65 Sharon Quirk-Silva Democratic Fullerton 2016 2026 Previously served from 2012 to 2014.
66 Al Muratsuchi Democratic Rolling Hills Estates 2016 2026 Previously served from 2012 to 2014.
67 Kelly Seyarto Republican Murrieta 2020 2032
68 Steven Choi Republican Irvine 2016 2028
69 Tom Daly Democratic Anaheim 2012 2024
70 Patrick O'Donnell Democratic Long Beach 2014 2026
71 Randy Voepel Republican Santee 2016 2028
72 Janet Nguyen Republican Huntington Beach 2020 2028 Previously served in the Senate from 2014 to 2018
73 Laurie Davies Republican Laguna Niguel 2020 2032
74 Cottie Petrie-Norris Democratic Irvine 2018 2030
75 Marie Waldron Republican Valley Center 2012 2024 Minority Leader from November 8, 2018, to February 8, 2022
76 Tasha Boerner Horvath Democratic Encinitas 2018 2030
77 Brian Maienschein Democratic San Diego 2012 2024 Changed party affiliation on January 24, 2019[8][9]
78 Chris Ward Democratic San Diego 2020 2032
79 Akilah Weber Democratic La Mesa 2021  2032
80 David Alvarez Democratic San Diego 2022  2034
  •   elected in a special election

Seating chartEdit

Choi Chen Valladares Lackey Davies Gallagher Reyes Bonta Calderon Holden Petrie-Norris Irwin
Kiley V. Fong Santiago Cooper Smith Flora Bauer-Kahan Gipson Bloom Lee Nazarian Levine
Bigelow Dahle Patterson Waldron Grayson Daly Ting Gray Maienschein McCarty Seyarto Nguyen
Boerner Horvath Haney Wood Cooley Quirk-Silva L. Rivas Friedman Bennett Low M. Fong Cunningham Mayes
Medina Rodriguez McKinnor Jones-Sawyer R. Rivas Kalra Rubio Weber Muratsuchi Villapudua Arambula Ramos
Alvarez Carrillo Salas Quirk O'Donnell Wicks Aguiar-Curry C. Garcia Cervantes Wilson Mathis Voepel
Berman Ward E. Garcia Rendon Mullin Gabriel Bryan Stone


Current committees, chairs and vice chairs include:[10]

Committee Chair Vice Chair
Accountability and Administrative Review Cottie Petrie-Norris (D) Jim Patterson (R)
Aging and Long-Term Care Adrin Nazarian (D) Randy Voepel (R)
Agriculture Robert Rivas (D) Devon Mathis (R)
Appropriations Chris Holden (D) Frank Bigelow (R)
Arts, Entertainment, Sports, Tourism, & Internet Media Tasha Boerner Horvath (D) Suzette Martinez Valladares (R)
Banking and Finance Tim Grayson (D) Phillip Chen (R)
Budget Phil Ting (D) Vince Fong (R)
Business and Professions Marc Berman (D) Heath Flora (R)
Communications and Conveyance Sharon Quirk-Silva (D) Jim Patterson (R)
Education Patrick O'Donnell (D) Megan Dahle (R)
Elections Isaac Bryan (D) Kelly Seyarto (R)
Emergency Management Freddie Rodriguez (D) Kelly Seyarto (R)
Environmental Safety and Toxic Materials Bill Quirk (D) Thurston Smith (R)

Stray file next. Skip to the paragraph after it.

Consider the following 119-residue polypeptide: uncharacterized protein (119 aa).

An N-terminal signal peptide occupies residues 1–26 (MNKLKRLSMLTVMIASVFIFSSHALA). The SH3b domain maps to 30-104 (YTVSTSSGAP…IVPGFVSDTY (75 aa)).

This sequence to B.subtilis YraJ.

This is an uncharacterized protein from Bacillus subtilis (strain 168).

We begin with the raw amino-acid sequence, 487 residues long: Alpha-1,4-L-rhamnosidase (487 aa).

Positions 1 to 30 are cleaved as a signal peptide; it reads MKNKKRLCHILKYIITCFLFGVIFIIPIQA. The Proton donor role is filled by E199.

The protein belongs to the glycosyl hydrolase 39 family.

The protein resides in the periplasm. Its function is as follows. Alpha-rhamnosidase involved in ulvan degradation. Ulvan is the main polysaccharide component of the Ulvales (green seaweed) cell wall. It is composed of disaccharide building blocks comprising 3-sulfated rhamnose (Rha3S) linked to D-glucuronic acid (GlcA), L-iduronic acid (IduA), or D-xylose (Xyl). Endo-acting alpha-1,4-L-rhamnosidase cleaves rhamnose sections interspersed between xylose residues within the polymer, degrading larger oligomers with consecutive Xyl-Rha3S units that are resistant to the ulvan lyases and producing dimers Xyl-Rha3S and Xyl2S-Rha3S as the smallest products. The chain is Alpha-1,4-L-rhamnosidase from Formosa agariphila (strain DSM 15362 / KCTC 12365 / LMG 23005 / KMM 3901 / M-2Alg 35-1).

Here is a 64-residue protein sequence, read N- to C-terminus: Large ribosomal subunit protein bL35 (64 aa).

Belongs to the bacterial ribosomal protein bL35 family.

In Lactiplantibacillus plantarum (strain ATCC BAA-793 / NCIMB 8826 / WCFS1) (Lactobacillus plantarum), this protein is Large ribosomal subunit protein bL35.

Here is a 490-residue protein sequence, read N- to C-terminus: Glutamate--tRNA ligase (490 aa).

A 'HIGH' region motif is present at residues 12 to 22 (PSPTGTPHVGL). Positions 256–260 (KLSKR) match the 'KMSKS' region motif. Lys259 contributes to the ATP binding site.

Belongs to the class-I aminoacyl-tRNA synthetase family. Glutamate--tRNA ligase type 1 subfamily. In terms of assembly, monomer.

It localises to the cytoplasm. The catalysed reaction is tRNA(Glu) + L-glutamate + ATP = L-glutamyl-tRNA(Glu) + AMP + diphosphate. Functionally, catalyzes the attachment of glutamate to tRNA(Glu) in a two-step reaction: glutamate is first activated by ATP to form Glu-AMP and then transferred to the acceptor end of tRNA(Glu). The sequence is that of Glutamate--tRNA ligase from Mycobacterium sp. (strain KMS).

Governmental Organization Miguel Santiago (D) Frank Bigelow (R)
Health Jim Wood (D) Chad Mayes (I)
Higher Education Jose Medina (D) Steven Choi (R)
Housing and Community Development Buffy Wicks (D) Kelly Seyarto (R)
Human Services Lisa Calderon (D) Laurie Davies (R)
Insurance Tom Daly (D) Chad Mayes (I)
Jobs, Economic Development, and the Economy Sabrina Cervantes (D) Jordan Cunningham (R)
Judiciary Mark Stone (D) James Gallagher (R)
Labor and Employment Ash Kalra (D) Heath Flora (R)
Local Government Cecilia Aguiar-Curry (D) Tom Lackey (R)
Military and Veterans Affairs Jacqui Irwin (D) Randy Voepel (R)
Natural Resources Luz Rivas (D) Heath Flora (R)
Privacy and Consumer Protection Jesse Gabriel (D) Kevin Kiley (R)
Public Employment and Retirement Jim Cooper (D) Randy Voepel (R)
Public Safety Reggie Jones-Sawyer (D) Tom Lackey (R)
Revenue and Taxation Autumn Burke (D) Janet Nguyen (R)
Rules Ken Cooley (D) Jordan Cunningham (R)
Transportation Laura Friedman (D) Vince Fong (R)
Utilities and Energy Eduardo Garcia (D) Jim Patterson (R)
Water, Parks, and Wildlife Rebecca Bauer-Kahan (D) Megan Dahle (R)

Recent sessionsEdit

See alsoEdit


  1. ^ "California Constitution of 1879, prior to any amendments" (PDF). California State Polytechnic University, Pomona. Retrieved August 11, 2021.
  2. ^ "Officers of the California State Assembly | Assembly Internet". Retrieved February 8, 2022.
  3. ^ "California Constitution Article IV; Legislative". California Office of Legislative Counsel. Archived from the original on February 23, 2019. Retrieved February 23, 2019.
  4. ^ "California Constitution Article IV § 2". California Office of Legislative Counsel. Retrieved February 23, 2019.
  5. ^ About Us, Office of the Chief Clerk, California State Assembly.
  6. ^ History Archived June 16, 2018, at the Wayback Machine, Sergeant-at-Arms Office, California State Assembly.
  7. ^ "Inland Assemblyman Chad Mayes leaves GOP, will seek re-election as independent". Press Enterprise. December 6, 2019. Retrieved December 17, 2019.
  8. ^ "California Republican Party gets even smaller: A GOP lawmaker defects to the Democrats". The Sacramento Bee. January 24, 2019.
  9. ^ "Assemblyman Brian Maienschein Switches Parties, From Republican to Democrat". KNSD (NBC San Diego). January 24, 2019.
  10. ^ "Committees". January 6, 2022. Retrieved January 6, 2022.

External linksEdit